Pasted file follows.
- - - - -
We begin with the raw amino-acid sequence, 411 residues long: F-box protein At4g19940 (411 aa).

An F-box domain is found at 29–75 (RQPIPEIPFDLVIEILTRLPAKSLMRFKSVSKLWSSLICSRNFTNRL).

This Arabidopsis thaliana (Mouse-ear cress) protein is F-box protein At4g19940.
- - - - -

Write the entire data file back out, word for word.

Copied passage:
We begin with the raw amino-acid sequence, 411 residues long: F-box protein At4g19940 (411 aa).

An F-box domain is found at 29–75 (RQPIPEIPFDLVIEILTRLPAKSLMRFKSVSKLWSSLICSRNFTNRL).

This Arabidopsis thaliana (Mouse-ear cress) protein is F-box protein At4g19940.